Thursday, November 26, 2020

Ben & Sharon Peckman From Slate Ridge Dairy Farm In Franklin County Receive Leopold Conservation Award

PA Farm Bureau announced Ben and Sharon Peckman of the Slate Ridge Dairy Farm in Franklin County are the 2020 recipients of the Pennsylvania Leopold Conservation Award.

Given in honor of renowned conservationist Aldo Leopold, the prestigious award recognizes farmers, ranchers and foresters who inspire others with their dedication to land, water and wildlife habitat resources in their care.

In Pennsylvania, the award is presented annually by Sand County Foundation, American Farmland Trust, The Heinz Endowments, and Pennsylvania Farm Bureau.

Among the many outstanding Pennsylvania landowners nominated for the award were finalists: Brubaker Farms of Mount Joy in Lancaster County, and Glen Cauffman of Millerstown in Perry County. The 2019 Pennsylvania Leopold Conservation Award was presented to Mt-Glen Farms of Columbia Crossroads in Bradford County. Read more here.

Ben and Sharon Peckman, who own and operate Slate Ridge Dairy Farm near St. Thomas  will receive $10,000 and a crystal award for being selected. The Franklin County dairy farmers were revealed as the recipients during the Pennsylvania Farm Bureau’s virtual Annual Meeting.

“Recipients of this award are real life examples of conservation-minded agriculture,” said Kevin McAleese, Sand County Foundation President and Chief Executive Officer. “These hard-working families are essential to our environment, food system and rural economy.”

“As the national sponsor for Sand County Foundation’s Leopold Conservation Award, American Farmland Trust celebrates the hard work and dedication of the Pennsylvania award finalists,” said John Piotti, AFT president and CEO. “At AFT we believe that conservation in agriculture requires a focus on the land, the practices and the people and this award recognizes the integral role of all three.”

“The Heinz Endowments’ sustainability program promotes community health and vitality through sustainable food systems, and as part of this work we are pleased to cosponsor the Leopold Conservation Award. We believe the Leopold Conservation Award, and the outstanding leadership in agriculture that it recognizes, plays an important role in encouraging the continued growth of Pennsylvania’s sustainable agriculture movement,” said Andrew McElwaine, Vice President of Sustainability for The Heinz Endowments.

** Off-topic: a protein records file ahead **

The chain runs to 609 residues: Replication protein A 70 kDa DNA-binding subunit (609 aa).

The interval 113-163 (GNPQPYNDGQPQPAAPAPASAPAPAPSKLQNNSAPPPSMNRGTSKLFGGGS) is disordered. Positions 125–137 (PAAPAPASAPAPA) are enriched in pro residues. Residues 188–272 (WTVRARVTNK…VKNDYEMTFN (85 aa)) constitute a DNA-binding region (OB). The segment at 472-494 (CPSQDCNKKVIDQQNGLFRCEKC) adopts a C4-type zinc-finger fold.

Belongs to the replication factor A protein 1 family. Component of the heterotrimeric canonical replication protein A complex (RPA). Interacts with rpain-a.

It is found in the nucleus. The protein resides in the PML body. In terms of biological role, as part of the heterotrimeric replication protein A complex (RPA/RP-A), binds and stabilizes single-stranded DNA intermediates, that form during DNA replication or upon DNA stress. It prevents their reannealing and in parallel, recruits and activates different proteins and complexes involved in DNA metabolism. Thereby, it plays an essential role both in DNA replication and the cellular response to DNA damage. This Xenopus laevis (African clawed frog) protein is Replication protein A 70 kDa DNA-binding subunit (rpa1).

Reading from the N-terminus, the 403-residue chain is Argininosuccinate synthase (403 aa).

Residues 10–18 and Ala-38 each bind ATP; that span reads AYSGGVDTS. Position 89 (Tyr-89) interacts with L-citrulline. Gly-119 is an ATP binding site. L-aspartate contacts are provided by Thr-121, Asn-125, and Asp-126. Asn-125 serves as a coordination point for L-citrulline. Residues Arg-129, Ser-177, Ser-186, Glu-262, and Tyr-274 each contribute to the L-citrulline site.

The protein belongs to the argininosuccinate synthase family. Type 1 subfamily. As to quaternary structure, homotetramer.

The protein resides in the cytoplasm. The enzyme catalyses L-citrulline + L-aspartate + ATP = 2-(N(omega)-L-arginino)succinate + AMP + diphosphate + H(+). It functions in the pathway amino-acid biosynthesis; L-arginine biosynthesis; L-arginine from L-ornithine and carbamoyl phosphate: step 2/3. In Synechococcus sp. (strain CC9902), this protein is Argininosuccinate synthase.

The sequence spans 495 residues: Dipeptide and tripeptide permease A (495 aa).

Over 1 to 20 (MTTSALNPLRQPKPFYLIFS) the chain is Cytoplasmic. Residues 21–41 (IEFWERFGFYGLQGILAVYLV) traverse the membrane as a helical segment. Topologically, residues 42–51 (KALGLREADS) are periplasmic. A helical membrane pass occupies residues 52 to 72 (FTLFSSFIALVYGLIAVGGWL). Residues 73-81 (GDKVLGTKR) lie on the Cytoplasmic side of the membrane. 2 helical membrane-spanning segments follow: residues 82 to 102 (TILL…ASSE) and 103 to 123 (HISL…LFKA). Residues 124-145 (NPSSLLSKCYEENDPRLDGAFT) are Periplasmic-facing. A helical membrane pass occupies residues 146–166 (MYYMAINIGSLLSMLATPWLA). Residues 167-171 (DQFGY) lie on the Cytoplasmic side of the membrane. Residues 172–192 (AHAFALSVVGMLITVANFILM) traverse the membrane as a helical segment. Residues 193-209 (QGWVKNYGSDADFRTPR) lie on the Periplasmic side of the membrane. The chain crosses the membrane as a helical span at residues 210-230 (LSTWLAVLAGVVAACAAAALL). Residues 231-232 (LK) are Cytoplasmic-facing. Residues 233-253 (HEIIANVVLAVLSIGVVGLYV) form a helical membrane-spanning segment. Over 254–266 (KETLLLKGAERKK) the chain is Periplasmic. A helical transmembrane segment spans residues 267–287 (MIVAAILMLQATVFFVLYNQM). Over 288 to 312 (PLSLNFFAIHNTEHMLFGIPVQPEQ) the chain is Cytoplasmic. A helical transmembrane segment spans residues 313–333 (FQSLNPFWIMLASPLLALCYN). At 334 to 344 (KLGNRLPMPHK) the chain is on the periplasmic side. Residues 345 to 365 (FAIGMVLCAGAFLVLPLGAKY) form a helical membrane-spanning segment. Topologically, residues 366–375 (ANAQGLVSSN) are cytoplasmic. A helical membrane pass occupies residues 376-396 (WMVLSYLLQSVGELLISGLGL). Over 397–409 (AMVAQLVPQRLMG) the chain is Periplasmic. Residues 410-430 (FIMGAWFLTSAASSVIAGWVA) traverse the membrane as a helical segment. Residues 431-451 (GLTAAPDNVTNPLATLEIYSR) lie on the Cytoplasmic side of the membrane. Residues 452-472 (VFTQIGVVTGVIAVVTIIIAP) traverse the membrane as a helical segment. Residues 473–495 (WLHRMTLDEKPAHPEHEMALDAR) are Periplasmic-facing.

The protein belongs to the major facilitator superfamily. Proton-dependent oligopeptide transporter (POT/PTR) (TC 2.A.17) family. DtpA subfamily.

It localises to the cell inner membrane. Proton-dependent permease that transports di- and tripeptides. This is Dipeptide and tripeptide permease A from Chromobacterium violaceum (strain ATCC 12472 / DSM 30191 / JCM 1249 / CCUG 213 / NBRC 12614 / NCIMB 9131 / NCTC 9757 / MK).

“The practices implemented at Slate Ridge Farm to preserve clean water, promote biodiversity, generate renewable energy and establish habitat for wildlife and pollinators are outstanding examples of the ways that Pennsylvania farmers work to protect our environment and natural resources,” Pennsylvania Farm Bureau President Rick Ebert said. “Congratulations to Ben and Sharon Peckman for this well-deserved honor and to our other Pennsylvania finalists, Glen Cauffman and the Brubaker family. Pennsylvania farmers know protecting our environment goes hand-in-hand with ensuring that our farms can continue to produce quality food, fuel and fiber for generations to come.”

The Peckmans use cover crops to improve their soil’s ability to infiltrate and hold water. Grants and cost-share programs from conservation stakeholders have allowed them to install pollinator plots, solar panels, manure storage facilities, a silage leachate collection system, and a methane digester on their mid-sized dairy. In addition to demonstrating how to plant corn into living cover crops, they have partnered with Penn State Extension to study how grazing cover crops impacts soil health. 

Slate Ridge Dairy Farm

The Peckman family produces milk, but their dairy farm’s foundation is its soil.

Slate Ridge Dairy Farm is located on shallow shale-based soils in a less-productive area of Franklin County, in south central Pennsylvania. Years ago, Ben Peckman discovered he could protect the environment and grow quality feed by working with the land’s natural systems instead of against them.